Varroa mites are the single largest threat to honey bee colonies in the United States. Dr. James Wilson, Extension Apiculturist at Virginia Tech, will walk us through the treatment options available to us in this all-important battle. Colony cycle, honey supers, nectar flows, and mite levels all come into play in making these decisions. Join us to learn more about how we can deal with these pests of our bees.

James Wilson joined the Virginia Tech faculty in January 2017 as the new Extension Apiculturist. His duties include Extension efforts throughout the Commonwealth of Virginia and teaching the Bees and Beekeeping class and Insects in Human Society class on campus in Blacksburg, Virginia. James grew up in Southport North Carolina and earned his BS in Fisheries and Wildlife Science from NC State in 2008. During his studies at NC State he became engrossed in the smaller wildlife of the region, especially insects. James went on to earn his MS in Entomology with Dr. Rick Fell at Virginia Tech, researching forensic entomology in wildlife poaching, while trying to learn as much about bees as he could on the side. After his Master’s, James worked with Dr. Tom Kuhar, Vegetable Entomologist at Virginia Tech, on the Integrated Pest Management of Cucurbit Production in Virginia. His dissertation research focused on pest and beneficial insect interactions as well as the qualification of pesticide exposure risk to honey bees. Currently, James is working on identifying the pollinators at play in Virginia cucurbit production to enhance pollinator safety and crop production. James maintains Virginia Tech’s research and teaching apiaries and is looking forward to expanding the impact of Apiculture Extension throughout Virginia and surrounding states. For more information on Apiculture Extension in Virginia and ongoing research on bees in the Department of Entomology at Virginia Tech, please follow the Bee Group at VT on Facebook.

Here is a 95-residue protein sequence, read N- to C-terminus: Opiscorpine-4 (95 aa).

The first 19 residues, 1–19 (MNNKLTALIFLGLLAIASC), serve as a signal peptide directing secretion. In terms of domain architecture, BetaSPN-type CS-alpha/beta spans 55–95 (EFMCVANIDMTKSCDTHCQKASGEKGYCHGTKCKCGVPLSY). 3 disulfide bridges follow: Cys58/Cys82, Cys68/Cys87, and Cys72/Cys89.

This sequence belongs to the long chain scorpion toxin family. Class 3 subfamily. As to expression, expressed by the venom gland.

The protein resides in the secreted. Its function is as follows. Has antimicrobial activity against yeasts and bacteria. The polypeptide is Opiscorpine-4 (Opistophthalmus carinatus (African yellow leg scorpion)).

Please join us on Thursday, August 13, 2020 at 6:30 pm on Zoom.  A meeting invitation, with connection information, will be sent to members prior to the meeting.   

For this meeting, we will have the featured presentation will before the business meeting

Meeting Agenda

Featured Presentation: Dr James Wilson